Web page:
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Within Old Walls : A Microbrewery

Part 1 Project 2014
Roger Bonnar
Ulster University Belfast UK
Glenarm Village is situated at the mouth of the Glens of Antrim in Northern Ireland. It was originally a hub of power within the Glens due to its close proximity to Scotland for trading. Limestone was quarried from the Glen and shipped along the coast and across to Scotland. The brief was to design a microbrewery, restaurant, bar and self-catering accommodation on a previously industrial site - Eglinton Yard, the former location for the limestone offices and shipping yard. The starting point for the project was to visit Glenarm. Through a methodology of observation, exploration, drawing and making an understanding of the social, cultural and physical aspects of Glenarm was gained.

When the Coast Road was built in 1933, cutting through the village between the old limestone yard and the main street, a disconnection between the village and the coast was created and emphasised when the local industries fell into dereliction. The site, located on the coastal side of the new road, would provide an opportunity to rejuvenate industry and create a new social hub for Glenarm. The building will act as an architectural device combining the existing limestone walls and blurring the threshold between the village and the coast - providing a relief from the immediate thresholds of Glenarm. The intention is realised by combining internal and external spaces within the building envelope, changing levels of containment and intimacy as one journeys though the building.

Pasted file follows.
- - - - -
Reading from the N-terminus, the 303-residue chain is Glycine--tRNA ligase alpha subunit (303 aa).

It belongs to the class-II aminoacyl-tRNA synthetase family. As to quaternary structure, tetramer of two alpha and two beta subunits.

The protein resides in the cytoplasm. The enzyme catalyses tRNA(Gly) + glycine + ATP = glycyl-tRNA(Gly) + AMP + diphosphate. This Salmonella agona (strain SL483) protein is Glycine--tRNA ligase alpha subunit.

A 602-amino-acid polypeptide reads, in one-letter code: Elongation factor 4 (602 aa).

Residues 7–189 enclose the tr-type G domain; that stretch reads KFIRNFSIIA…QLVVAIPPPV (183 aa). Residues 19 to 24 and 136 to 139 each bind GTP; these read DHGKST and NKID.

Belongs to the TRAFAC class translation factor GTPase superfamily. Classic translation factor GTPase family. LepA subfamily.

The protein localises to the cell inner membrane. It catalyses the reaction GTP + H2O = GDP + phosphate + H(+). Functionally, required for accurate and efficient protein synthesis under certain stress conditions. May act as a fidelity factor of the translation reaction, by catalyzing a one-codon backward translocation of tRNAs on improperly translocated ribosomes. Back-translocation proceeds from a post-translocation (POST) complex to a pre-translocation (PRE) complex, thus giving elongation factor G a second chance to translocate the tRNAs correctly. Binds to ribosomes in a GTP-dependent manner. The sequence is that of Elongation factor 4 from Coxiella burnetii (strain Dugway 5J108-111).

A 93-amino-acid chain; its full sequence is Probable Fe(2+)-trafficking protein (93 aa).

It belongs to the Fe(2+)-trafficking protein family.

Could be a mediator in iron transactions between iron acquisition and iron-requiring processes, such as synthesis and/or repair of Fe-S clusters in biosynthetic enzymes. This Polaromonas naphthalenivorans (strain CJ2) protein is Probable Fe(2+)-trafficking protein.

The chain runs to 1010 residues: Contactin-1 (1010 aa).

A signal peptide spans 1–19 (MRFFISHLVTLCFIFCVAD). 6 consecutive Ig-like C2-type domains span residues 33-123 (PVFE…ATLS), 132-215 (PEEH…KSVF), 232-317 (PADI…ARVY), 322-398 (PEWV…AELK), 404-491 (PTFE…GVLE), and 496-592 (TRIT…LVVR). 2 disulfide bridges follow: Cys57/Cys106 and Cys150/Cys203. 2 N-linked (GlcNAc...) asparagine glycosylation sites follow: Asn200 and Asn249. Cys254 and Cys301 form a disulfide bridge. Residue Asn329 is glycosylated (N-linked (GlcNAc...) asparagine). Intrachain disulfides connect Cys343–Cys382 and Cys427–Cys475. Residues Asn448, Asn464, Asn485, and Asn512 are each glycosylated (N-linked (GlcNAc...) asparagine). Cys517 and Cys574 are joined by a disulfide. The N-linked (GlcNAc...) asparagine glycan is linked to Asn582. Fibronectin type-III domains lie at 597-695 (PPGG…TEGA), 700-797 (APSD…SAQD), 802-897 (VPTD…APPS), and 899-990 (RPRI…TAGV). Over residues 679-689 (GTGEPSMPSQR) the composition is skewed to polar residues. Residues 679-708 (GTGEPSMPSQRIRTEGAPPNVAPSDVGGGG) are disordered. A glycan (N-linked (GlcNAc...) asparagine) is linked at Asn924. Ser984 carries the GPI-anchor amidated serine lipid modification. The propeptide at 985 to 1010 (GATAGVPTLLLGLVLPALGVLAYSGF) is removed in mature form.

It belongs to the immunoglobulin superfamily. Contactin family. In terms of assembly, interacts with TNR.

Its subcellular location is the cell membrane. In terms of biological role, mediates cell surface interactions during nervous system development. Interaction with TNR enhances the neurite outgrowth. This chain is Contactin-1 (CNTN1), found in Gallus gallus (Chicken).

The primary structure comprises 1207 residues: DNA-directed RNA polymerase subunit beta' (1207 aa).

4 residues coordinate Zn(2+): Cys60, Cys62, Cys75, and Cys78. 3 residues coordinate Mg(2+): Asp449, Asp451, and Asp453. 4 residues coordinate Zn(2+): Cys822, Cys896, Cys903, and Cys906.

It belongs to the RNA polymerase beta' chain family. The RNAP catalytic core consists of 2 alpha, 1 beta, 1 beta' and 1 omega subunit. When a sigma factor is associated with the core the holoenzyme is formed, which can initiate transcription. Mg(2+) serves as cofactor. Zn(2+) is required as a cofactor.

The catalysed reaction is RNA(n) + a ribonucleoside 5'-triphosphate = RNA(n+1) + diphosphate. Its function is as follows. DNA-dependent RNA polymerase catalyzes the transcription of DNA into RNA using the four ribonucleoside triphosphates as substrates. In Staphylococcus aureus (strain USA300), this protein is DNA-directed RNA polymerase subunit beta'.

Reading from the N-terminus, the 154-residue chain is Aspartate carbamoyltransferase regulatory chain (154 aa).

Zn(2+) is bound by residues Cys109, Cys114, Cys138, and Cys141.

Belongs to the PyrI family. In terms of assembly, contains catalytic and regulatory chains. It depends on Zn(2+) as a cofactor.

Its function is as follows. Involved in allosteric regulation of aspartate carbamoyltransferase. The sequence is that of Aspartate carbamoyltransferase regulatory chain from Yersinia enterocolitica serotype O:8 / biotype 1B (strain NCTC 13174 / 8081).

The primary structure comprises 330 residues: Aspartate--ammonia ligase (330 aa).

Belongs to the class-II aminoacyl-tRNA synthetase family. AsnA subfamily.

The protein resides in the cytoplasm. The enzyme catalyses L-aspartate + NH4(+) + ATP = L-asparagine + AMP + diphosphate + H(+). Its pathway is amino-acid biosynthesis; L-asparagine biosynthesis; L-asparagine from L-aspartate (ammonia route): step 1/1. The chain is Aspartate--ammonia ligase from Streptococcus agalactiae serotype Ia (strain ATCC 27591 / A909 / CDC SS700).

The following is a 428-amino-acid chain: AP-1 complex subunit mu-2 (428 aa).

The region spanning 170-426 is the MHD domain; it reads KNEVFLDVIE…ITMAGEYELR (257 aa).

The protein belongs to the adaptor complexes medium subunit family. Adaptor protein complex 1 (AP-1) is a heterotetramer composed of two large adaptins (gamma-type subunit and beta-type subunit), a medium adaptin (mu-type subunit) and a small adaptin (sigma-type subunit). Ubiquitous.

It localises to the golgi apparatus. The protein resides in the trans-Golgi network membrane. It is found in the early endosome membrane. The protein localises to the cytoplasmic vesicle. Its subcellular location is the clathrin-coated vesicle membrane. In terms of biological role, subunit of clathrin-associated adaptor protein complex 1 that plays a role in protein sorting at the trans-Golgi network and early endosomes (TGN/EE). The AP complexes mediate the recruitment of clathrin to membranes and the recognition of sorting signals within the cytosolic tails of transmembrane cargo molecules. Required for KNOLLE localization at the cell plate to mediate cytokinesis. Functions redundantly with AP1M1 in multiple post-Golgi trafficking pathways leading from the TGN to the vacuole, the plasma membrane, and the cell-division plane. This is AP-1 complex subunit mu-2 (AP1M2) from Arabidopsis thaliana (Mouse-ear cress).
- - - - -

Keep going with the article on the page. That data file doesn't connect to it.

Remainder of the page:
Between houses and down alleyways within the village, the beauty that lies beyond can be glimpsed - the castle walls, the forest, the river. It is these ‘glimpses’ and the discovery to find them that creates the true picturesque character of Glenarm. The walls of the building are ‘punctured’ at appropriate points allowing for these glimpses to be realised. The result is direct communication between brewers, staff, locals and visitors, potential for ad hoc encounters and passive visual opportunities. A view of a copper brewing tank on approach, the smell of hops and a sense of privacy from, yet connection to, the public space all add to the spatial experience.

Roger Bonnar


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